Sporadic, mild behavior issues in children and teenagers are a natural part of development. However, when problems persist and become more extreme in nature, there is reason to consider the presence of Conduct Disorder. Conduct Disorder is repeated patterns of behavior, where the child or adolescent displays great difficulty following rules and behaving in a socially acceptable way.
Childhood and teenage Conduct Disorders may display problematic behaviors that involve aggression toward people and animals; destruction of property; deceitfulness or thieving behaviors; and serious rule violations.
General population: Childhood and teenage Conduct Disorders are present in 6.8 percent of the child and adolescent population. It is more common in males than females (4 to 1 ratio), with reported rates ranging of 6-16% for males and 2-9% for females. It is believed that males are generally more physically active and aggressive but there has not been any definitive explanations given.
Minority Population: In relation to minority cultures, childhood and adolescent Conduct Disorders can be incorrectly diagnosed in people where disruptive behaviors are considered normal. This includes high crime areas and war zones. Children and teenagers living in low-income areas where crime rates are high are more likely to be diagnosed with Conduct Disorder.
This is because these behaviors, used as a mechanism for survival in living in these types of environments, are typically not viewed as appropriate behaviors by society at large. For people living in these areas, Conduct Disorder would not be an accurate diagnosis.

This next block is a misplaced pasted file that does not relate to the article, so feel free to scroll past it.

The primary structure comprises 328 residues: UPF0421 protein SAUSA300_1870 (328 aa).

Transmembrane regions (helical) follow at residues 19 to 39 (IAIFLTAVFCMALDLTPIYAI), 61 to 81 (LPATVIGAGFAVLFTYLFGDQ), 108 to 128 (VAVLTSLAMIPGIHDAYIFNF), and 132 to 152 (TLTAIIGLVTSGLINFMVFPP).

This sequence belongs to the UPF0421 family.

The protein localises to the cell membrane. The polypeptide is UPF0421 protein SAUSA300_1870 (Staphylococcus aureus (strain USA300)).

Research has shown that children and adolescents with a diagnosis of Conduct Disorder typically have one or more additional diagnoses. These include a specific learning disorder and various types of anxiety disorders.
Studies have indicated that 20-30% of people with Conduct Disorder also have a diagnosis of a specific learning disorder. In relation to anxiety, it has been found that people with Conduct Disorder are twice as likely to also have an anxiety disorder. Individuals with Conduct Disorder may also have anti-personality disorder. This disorder would only be diagnosed in the future, as people cannot receive a diagnosis of anti-social personality disorder until the age of 18.
One of the number one factors that increase the risk for a diagnosis of Conduct Disorder is gender, as this disorder is more prevalent in males. There are also risks involving biological factors such as damage to a specific frontal brain region called the frontal lobe that is associated with managing emotions. Injuries to the front portion of the brain explains why people with Conduct Disorder lack impulse control and are unable to learn from past events where they have been punished for negative behavior.
Genetic influences also impact the likelihood of an individual having Conduct Disorder. This includes having close family members with Conduct Disorder, mood disorders, anxiety disorders, substance use disorders, and personality disorders. Dysfunctional family life, childhood abuse, and traumatic experiences are also risk factors for developing Conduct Disorder.
There are various forms of psychotherapy available for individuals with Conduct Disorder:
Here at Fairmount, our clinicians use cognitive behavioral therapy (through group and individual therapy), behavioral therapy techniques, family therapy, and detailed assessments to identify and treat the symptoms of childhood and teenage Conduct Disorder.
Author: Shamyra Shaw, MSW, LSW
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